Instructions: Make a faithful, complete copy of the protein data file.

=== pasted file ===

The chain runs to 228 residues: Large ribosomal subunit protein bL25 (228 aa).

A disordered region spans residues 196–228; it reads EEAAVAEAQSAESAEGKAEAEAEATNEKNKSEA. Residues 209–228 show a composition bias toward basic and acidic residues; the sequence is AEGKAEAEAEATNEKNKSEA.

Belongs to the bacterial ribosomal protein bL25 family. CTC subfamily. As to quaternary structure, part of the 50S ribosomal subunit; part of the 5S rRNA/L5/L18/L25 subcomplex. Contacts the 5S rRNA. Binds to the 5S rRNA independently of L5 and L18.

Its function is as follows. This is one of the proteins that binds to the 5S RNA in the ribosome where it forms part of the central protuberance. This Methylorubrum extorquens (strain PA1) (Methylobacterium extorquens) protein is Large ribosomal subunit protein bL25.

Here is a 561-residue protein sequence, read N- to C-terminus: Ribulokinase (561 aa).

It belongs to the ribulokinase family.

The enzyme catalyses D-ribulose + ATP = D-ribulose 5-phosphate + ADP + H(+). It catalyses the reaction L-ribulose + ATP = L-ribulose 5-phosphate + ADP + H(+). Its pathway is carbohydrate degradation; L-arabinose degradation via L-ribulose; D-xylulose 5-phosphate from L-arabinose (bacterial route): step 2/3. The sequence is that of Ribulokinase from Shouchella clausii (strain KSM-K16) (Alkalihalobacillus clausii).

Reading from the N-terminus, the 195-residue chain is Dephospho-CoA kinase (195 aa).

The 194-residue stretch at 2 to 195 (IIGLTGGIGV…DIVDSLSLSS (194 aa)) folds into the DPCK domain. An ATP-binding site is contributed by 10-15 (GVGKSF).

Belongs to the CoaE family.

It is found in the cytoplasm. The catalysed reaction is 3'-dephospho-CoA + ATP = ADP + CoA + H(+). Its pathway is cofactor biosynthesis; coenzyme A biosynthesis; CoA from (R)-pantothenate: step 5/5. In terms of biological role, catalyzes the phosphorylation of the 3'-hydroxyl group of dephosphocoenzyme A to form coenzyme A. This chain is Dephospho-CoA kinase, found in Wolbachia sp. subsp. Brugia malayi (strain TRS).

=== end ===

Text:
The chain runs to 228 residues: Large ribosomal subunit protein bL25 (228 aa).

A disordered region spans residues 196–228; it reads EEAAVAEAQSAESAEGKAEAEAEATNEKNKSEA. Residues 209–228 show a composition bias toward basic and acidic residues; the sequence is AEGKAEAEAEATNEKNKSEA.

Belongs to the bacterial ribosomal protein bL25 family. CTC subfamily. As to quaternary structure, part of the 50S ribosomal subunit; part of the 5S rRNA/L5/L18/L25 subcomplex. Contacts the 5S rRNA. Binds to the 5S rRNA independently of L5 and L18.

Its function is as follows. This is one of the proteins that binds to the 5S RNA in the ribosome where it forms part of the central protuberance. This Methylorubrum extorquens (strain PA1) (Methylobacterium extorquens) protein is Large ribosomal subunit protein bL25.

Here is a 561-residue protein sequence, read N- to C-terminus: Ribulokinase (561 aa).

It belongs to the ribulokinase family.

The enzyme catalyses D-ribulose + ATP = D-ribulose 5-phosphate + ADP + H(+). It catalyses the reaction L-ribulose + ATP = L-ribulose 5-phosphate + ADP + H(+). Its pathway is carbohydrate degradation; L-arabinose degradation via L-ribulose; D-xylulose 5-phosphate from L-arabinose (bacterial route): step 2/3. The sequence is that of Ribulokinase from Shouchella clausii (strain KSM-K16) (Alkalihalobacillus clausii).

Reading from the N-terminus, the 195-residue chain is Dephospho-CoA kinase (195 aa).

The 194-residue stretch at 2 to 195 (IIGLTGGIGV…DIVDSLSLSS (194 aa)) folds into the DPCK domain. An ATP-binding site is contributed by 10-15 (GVGKSF).

Belongs to the CoaE family.

It is found in the cytoplasm. The catalysed reaction is 3'-dephospho-CoA + ATP = ADP + CoA + H(+). Its pathway is cofactor biosynthesis; coenzyme A biosynthesis; CoA from (R)-pantothenate: step 5/5. In terms of biological role, catalyzes the phosphorylation of the 3'-hydroxyl group of dephosphocoenzyme A to form coenzyme A. This chain is Dephospho-CoA kinase, found in Wolbachia sp. subsp. Brugia malayi (strain TRS).